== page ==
Create your own winter wonderland with Mary Berry’s gingerbread recipe. It makes a wonderful centrepiece for parties, and children will love it.
Heat the oven to 200°C/180°C/Gas 6. Melt the butter, sugar and syrup together in a large pan. Sieve the flour, bicarbonate of soda and ground ginger together in a large bowl and make a well. Pour the melted butter mixture into the well, stir it in and, when cool enough to handle, knead to a stiff dough.
Divide the mixture into 5 pieces, cut one of these pieces in half (so you have 6 pieces in total). Roll out each piece on a sheet of greaseproof paper to ¾cm thick. Following the templates (PDF, 1.5MB), cut out each section of the house and slide onto 3 baking sheets. Using the template as a guide, a ruler and the rim of a cup, cut out the arched windows on the front and sides of the house. Using a star cutter, cut out a star on the front and back of the house. Using a knife, cut out a door on the front and back of the house and place the doors separately on the baking sheets.
Re-roll the trimmings and use to cut out the chimney and three Christmas trees. Bake the gingerbread for 7–8 minutes. Meanwhile place the boiled sweets in a pestle and mortar and crush to a rough sand texture. Remove the gingerbread from the oven. Trim the windows if the mixture has spread and sprinkle the crushed sweets into the windows. Return to the oven and continue to cook for 3–4 minutes, until the sweets have melted and the gingerbread is firm. Remove from the oven and leave to cool for a few minutes, then trim around the templates again to give clean, sharp edges. Leave to cool completely.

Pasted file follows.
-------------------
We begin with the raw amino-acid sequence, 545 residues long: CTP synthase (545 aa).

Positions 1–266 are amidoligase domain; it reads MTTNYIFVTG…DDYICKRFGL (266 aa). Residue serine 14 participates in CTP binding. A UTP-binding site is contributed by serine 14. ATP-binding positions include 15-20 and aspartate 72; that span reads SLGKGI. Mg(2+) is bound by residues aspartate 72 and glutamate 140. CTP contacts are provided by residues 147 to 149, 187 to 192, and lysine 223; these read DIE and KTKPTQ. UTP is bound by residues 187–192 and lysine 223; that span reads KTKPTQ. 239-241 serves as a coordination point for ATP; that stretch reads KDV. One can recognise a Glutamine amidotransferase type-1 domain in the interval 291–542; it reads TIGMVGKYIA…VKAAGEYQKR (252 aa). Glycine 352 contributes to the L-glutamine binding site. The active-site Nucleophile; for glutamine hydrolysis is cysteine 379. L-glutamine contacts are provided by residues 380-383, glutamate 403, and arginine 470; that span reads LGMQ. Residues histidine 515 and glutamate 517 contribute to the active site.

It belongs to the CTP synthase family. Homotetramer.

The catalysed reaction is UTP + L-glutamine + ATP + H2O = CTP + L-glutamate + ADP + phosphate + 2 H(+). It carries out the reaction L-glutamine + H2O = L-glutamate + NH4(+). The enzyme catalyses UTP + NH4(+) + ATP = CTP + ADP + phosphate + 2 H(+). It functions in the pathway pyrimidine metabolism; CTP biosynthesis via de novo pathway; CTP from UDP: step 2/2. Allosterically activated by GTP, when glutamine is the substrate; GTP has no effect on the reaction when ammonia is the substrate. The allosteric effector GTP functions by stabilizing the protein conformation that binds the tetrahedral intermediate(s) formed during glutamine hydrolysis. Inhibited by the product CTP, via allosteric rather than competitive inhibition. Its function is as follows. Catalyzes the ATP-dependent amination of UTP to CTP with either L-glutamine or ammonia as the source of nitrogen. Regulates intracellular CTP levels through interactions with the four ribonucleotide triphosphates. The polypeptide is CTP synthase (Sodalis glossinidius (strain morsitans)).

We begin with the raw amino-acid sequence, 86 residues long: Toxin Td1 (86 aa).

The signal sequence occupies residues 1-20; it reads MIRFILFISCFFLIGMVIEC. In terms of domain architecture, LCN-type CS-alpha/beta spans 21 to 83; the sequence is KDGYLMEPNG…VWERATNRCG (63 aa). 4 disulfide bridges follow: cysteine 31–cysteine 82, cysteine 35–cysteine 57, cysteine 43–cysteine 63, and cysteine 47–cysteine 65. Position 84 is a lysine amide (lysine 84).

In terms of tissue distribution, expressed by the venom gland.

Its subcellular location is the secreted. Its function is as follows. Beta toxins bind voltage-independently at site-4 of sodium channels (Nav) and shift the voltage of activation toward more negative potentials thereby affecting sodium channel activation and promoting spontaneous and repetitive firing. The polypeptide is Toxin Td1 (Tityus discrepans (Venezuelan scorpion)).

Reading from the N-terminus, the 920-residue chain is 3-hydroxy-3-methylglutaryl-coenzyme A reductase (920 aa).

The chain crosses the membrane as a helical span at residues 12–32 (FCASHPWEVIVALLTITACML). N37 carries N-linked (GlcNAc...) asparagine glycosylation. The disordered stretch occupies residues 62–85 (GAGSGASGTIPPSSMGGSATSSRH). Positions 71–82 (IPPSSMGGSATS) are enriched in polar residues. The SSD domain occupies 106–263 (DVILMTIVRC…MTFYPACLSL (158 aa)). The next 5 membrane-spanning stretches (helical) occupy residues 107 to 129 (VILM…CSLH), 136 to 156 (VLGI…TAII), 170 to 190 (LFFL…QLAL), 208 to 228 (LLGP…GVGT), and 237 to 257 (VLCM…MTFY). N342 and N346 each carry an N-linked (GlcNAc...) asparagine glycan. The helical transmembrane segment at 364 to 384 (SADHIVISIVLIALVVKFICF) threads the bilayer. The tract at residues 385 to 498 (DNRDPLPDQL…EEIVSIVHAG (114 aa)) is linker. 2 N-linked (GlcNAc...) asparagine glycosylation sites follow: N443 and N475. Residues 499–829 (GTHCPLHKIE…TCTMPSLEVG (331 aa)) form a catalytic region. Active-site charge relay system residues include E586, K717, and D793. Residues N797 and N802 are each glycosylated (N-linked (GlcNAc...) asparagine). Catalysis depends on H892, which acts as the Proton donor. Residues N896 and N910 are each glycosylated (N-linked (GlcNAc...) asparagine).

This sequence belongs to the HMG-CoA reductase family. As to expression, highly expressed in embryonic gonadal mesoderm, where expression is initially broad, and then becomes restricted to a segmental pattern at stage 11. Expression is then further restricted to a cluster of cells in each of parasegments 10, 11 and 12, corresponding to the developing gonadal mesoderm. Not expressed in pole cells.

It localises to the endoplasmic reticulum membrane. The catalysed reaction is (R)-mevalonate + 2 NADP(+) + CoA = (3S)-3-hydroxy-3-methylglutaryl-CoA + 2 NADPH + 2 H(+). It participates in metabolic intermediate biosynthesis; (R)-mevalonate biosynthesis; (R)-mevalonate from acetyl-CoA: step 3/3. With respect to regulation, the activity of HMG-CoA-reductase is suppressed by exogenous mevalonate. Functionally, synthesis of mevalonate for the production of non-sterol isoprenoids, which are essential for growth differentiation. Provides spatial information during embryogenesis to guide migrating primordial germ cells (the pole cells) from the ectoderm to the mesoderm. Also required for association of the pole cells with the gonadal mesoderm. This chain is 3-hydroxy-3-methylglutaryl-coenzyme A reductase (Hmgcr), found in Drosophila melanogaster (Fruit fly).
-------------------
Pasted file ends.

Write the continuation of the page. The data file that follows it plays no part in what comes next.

For the icing, whisk the egg whites in a large bowl until frothy. Using a wooden spoon or a hand-held electric mixer on slow speed, add the icing sugar a tablespoonful at a time. Stir in the lemon juice and beat the icing until it is very stiff and white and stands up in peaks. Cover the surface with a damp cloth if not using immediately.
Spoon a little of the icing into a piping bag fitted with a medium plain nozzle, pipe blobs of icing on the back of each chocolate button and stick, overlapping, onto the two roof sections, to create a tile effect. Transfer some icing to another piping bag, fitted with a small plain nozzle, and pipe frames around the windows, doors and stars to decorate. Spoon 6 tablespoons of the icing over the cake board and, using a palette knife, spread the icing to cover the board with a snow effect and to create a base to stick the house onto. Pipe some icing along the wall edges and join the house together on the iced cake board. Leave the icing to dry and harden for a minimum of 4 hours, but preferably overnight. Place two night-lights inside the house before attaching the roof.
Once dry, cut the pointed ends of the cocktail sticks into 1cm pieces. (You should have 12 small, pointed pieces.) Push the blunt end of the cocktail stick pieces into the sloping edges of the front and back of the house, leaving the pointed ends sticking out to act as peg supports to attach the roof. (Remember to remove the sharp cocktail sticks from your gingerbread house before eating to avoid a choking hazard.) Pipe icing between the cocktail sticks and fix the 2 roof panels onto the house. Pipe icing around the base and edges of the chimney and attach to the roof.
To decorate, pipe icing along the apex and edges of the roof to look like snow and icicles. Stick the front door in place with icing. Cut the back door into 3 pieces to use as props to keep the trees upright. Decorate the Christmas trees with piped icing and fix them onto the cake board with icing and gingerbread props. Dust the roof with icing sugar and light the night lights using a candle lighter through the open back door. Do not leave the candles lit unattended, and it is best not to burn the candles inside the house for longer than 15 minutes or they may singe the inside of the roof and start to melt the chocolate buttons.